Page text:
A fairly brief, boastful tale of greed, blog rap obsession, and fiscal irresponsibility
The "Storm Fires Of Doom" show was the first time that Benjamin Marra's work has been available for purchase. And though I went just to see his awesomely awkward, wrinkled-up drawings up close and personal, once I saw the album art for Black Ken, I just felt compelled to buy that shit. I stared into the piece and immediately got angry at the idea of anybody other than me owning this thing. I had also just finished reading Charles Willeford's The Burnt Orange Heresy, a bizarro crime story about just how creepy art collectors and critics can be, and so hey, I guess I totally missed the novella's point and got seduced by the idea of being some self-absorbed nut possessing someone else's beautiful marks on paper. Next thing I know, I'm talking to Amy of Bergen Street Comics, shaking Mr. Marra's hand, and they're slapping a little "SOLD" note on the drawing, and the other people there are giving me knowing looks. To soundtrack the show, Marra had chosen awesome 80s butt-rock and stuff like Van Halen's "Unchained" blasting made the entire sequence of events feel kinda victorious. To me, this is like owning an original from Funkadelic cover artist Pedro Bell or something, you know? And I love the idea of physically holding a little piece of Internet rap history. Especially one as mythic as Black Ken, which still has the words "COMING SOON!" underneath it on Lil B's Based World website and will probably never actually get a release date. I don't know man, maybe I'm just trying to justify the fact that my rent will be kinda hard to pay this month because I bought this, but I'm just really happy to see it on my desk.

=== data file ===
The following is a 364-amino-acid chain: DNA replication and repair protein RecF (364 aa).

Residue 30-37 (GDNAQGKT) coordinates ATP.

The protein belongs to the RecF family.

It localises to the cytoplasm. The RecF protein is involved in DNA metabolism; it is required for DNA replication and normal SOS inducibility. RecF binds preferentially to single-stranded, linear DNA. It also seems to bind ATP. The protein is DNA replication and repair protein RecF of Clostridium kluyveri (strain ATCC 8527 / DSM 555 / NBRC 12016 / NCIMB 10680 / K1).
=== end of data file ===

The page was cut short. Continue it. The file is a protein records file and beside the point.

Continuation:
Go read my interview with Benjamin Marra, and check out a few photos from the "Storm Fires Of Doom" art show below: